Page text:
- Decreases in regional smog from reductions in pollution from oil and gas sources skew lower since those sources are primarily located in the five western-most, downwind counties of the DFW non-attainment area. Even so, reductions in pollution from oil and gas have disproportionally higher impacts because they affect many of the historically worst performing air quality monitors.
- The most effective combination of control measures studied were: 1) reducing smog-forming Nitrogen Oxide (NOx) pollution by 90% or more at the coal plants, 2) reducing NOx by 90% at the cement plants, and, 3) electrification of all large gas compressors, or a 100% reduction in NOx from those sources. This combination brings down smog levels at all 20 DFW monitors an average of 5 parts per billion (ppb) and lowers the regional average to below 75 parts per billion – the current smog standard DFW has yet to meet.
- UNT’s results have already answered many of the questions the EPA posed to the state in its official comments concerning the proposed Dallas-Fort Worth air plan earlier this year, including,
“How would a reduction in NOx emissions from utility electric generators in just the counties closest to the eastern and southern boundaries of the DFW area impact the DFW area?”
As has been noted, UNT found reductions in smog-forming pollution from these coal plants have a profound impact on DFW smog levels. UNT’s study now becomes a source of information about the state’s plan for the EPA when the state itself can’t, or won’t, provide it
6. The results of this study directly contradict statements made in the Texas Commission on Environmental Quality’s most recent DFW air plan. For example,
"…the impact of the suggested NOX controls on East Texas EGUs is not expected to have a substantive impact on Denton Airport South monitor in the DFW area.”
In fact, UNT’s results show removing 90 percent of the coal plants’ NOx would reduce ozone by as much as 4. 5 parts per billion at the Denton monitor and bring the monitor’s annual average down below the current required standard of 75 ppb.
DFW has been in continual violation of the Clean Air Act for almost 25 years because of its chronic smog problem. Despite state and industry claims that air quality is getting substantially better, progress has stagnated over the past five years. In 2010, the regional smog average was 86 ppb. Today, it’s 83.
DFW is one of only four non-California metropolitan areas the EPA estimates will still not be in compliance with the current 75 ppb standard by a deadline of 2018. It’s also one of only about 10 metropolitan areas not expected by EPA to meet the brand new proposed standard of 70 ppb by 2025.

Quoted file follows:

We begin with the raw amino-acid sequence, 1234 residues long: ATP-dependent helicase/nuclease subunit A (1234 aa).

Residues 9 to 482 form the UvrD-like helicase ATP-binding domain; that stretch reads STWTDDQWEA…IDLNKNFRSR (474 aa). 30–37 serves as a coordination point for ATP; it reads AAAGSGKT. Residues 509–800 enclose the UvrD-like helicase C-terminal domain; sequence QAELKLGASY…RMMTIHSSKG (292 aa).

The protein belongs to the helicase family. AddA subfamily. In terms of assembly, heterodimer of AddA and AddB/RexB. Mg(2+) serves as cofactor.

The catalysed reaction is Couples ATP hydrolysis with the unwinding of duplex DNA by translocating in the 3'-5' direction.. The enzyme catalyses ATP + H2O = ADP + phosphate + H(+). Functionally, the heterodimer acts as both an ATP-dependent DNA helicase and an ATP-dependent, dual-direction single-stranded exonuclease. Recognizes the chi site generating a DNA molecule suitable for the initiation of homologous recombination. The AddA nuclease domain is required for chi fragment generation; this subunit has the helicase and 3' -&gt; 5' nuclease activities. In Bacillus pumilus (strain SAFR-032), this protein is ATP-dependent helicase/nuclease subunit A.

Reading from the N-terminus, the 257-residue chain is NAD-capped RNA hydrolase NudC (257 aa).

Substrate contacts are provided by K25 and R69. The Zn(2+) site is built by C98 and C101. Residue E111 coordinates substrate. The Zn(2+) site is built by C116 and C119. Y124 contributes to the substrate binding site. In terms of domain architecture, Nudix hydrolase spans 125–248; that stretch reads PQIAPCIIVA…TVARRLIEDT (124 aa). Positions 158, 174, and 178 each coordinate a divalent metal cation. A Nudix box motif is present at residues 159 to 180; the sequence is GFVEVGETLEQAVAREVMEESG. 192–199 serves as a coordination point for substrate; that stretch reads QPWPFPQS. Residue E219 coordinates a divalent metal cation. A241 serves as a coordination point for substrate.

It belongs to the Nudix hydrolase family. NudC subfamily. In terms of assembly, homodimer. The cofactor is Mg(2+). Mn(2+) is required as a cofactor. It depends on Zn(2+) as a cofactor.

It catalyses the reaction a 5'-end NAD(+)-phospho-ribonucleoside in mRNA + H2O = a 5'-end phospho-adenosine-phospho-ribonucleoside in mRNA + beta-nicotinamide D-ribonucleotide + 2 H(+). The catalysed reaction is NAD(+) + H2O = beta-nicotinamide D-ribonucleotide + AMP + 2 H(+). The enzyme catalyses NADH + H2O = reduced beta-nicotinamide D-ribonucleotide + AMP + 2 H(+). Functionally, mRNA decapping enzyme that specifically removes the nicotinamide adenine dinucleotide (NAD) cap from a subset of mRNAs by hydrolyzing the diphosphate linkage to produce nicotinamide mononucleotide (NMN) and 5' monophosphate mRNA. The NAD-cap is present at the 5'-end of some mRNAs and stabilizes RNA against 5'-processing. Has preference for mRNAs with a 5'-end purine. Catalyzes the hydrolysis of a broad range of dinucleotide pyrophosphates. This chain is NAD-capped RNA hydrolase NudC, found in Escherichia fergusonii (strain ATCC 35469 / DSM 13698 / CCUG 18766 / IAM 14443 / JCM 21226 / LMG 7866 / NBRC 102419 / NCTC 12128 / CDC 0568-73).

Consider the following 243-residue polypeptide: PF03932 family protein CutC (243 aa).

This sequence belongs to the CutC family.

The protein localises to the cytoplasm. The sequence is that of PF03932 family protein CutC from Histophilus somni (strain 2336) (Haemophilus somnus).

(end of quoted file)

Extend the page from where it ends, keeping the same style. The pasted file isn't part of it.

Critics of the state, such as Schermbeck, note this lack of progress corresponds to anemic air plans proposed by Austin, which never include new controls on any major polluters. Schermbeck says the UNT study provides a technical justification for now including those controls, if not to the state, which he discounts as an “unserious participant,” at least to the EPA and local officials. It’s this unprecedented breaking-up of the state’s monopoly on the technical expertise upon which the entire local air quality planning process relies that Schermbeck thinks is as important as the results themselves.
“Up to now, if the state didn’t want to look at a control measure, it didn’t get looked at,” said Schermbeck. “If the state said a new technology wouldn’t do any good, you just had to take their word for it. But if a local grassroots group can scrape-up enough funding to provide a viable alternative, there’s no excuse for DFW officials to be completely dependent on the state anymore.”
Downwinders and other clean air advocates are already using both studies to argue on behalf of a Dallas County Commissioners Court resolution coming up for a vote this Tuesday, Oct. 20. Sponsored by Commissioner Daniel, it urges the judge hearing the EFH bankruptcy case to require modern controls on Luminant’s three East Texas coal plants as a condition of their sale.
Schermbeck also predicted the UNT study would have a very large impact on how the current DFW air plan would be drafted, and even its chances of being approved by EPA. “UNT’s use of TCEQ’s own model to quantify the effects of off-the-shelf control technologies provides answers to questions EPA already had about the plan, but which TCEQ seems reluctant to respond. Because there’s another set of hands on the model that can produce those answers, TCEQ has significantly less wiggle room to rationalize why they aren’t requiring the controls their own data shows are effective at reducing smog.”
It’s also likely the UNT results will be used in an effort to tie the East Texas coal plants to the fate of the DFW nonattainment area under the new 70 ppb ozone standard. “It’s unfair and bad public policy for those plants to have such a huge impact on our air quality but be untouched by our area’s anti-pollution measures,” said Schermbeck, whose group successfully petitioned the EPA to bring Ellis County and the Midlothian cement plants into the DFW nonattainment area over a decade ago.
Schermbeck looks at both studies as evidence of a trend toward greater democratization in policy-making because of grassroots access to heretofore prohibitive resources. “Both of these studies show the ability of new technology to empower groups that were previously at the mercy of Big Government or Big Industry. When citizens have new tools, things change.”
More Information on the UNT study can be found at: www.dfwozone study.org.